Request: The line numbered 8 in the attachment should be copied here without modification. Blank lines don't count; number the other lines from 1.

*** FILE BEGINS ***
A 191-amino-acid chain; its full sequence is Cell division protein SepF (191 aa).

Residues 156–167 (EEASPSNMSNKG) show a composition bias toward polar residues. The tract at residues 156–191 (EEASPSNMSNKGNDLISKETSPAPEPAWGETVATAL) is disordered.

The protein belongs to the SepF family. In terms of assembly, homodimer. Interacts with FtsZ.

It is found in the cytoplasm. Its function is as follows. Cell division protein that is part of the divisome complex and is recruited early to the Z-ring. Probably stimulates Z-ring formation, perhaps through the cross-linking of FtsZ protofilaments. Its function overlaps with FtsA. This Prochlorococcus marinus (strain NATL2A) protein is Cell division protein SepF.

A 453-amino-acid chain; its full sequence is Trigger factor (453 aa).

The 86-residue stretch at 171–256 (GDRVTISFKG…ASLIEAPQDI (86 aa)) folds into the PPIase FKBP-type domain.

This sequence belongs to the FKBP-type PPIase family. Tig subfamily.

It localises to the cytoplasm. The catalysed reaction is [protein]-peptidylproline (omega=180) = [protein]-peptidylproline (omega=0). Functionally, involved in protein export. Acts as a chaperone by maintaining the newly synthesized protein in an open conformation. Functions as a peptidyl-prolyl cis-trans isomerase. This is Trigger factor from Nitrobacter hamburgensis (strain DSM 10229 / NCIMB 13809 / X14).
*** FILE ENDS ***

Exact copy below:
It localises to the cytoplasm. The catalysed reaction is [protein]-peptidylproline (omega=180) = [protein]-peptidylproline (omega=0). Functionally, involved in protein export. Acts as a chaperone by maintaining the newly synthesized protein in an open conformation. Functions as a peptidyl-prolyl cis-trans isomerase. This is Trigger factor from Nitrobacter hamburgensis (strain DSM 10229 / NCIMB 13809 / X14).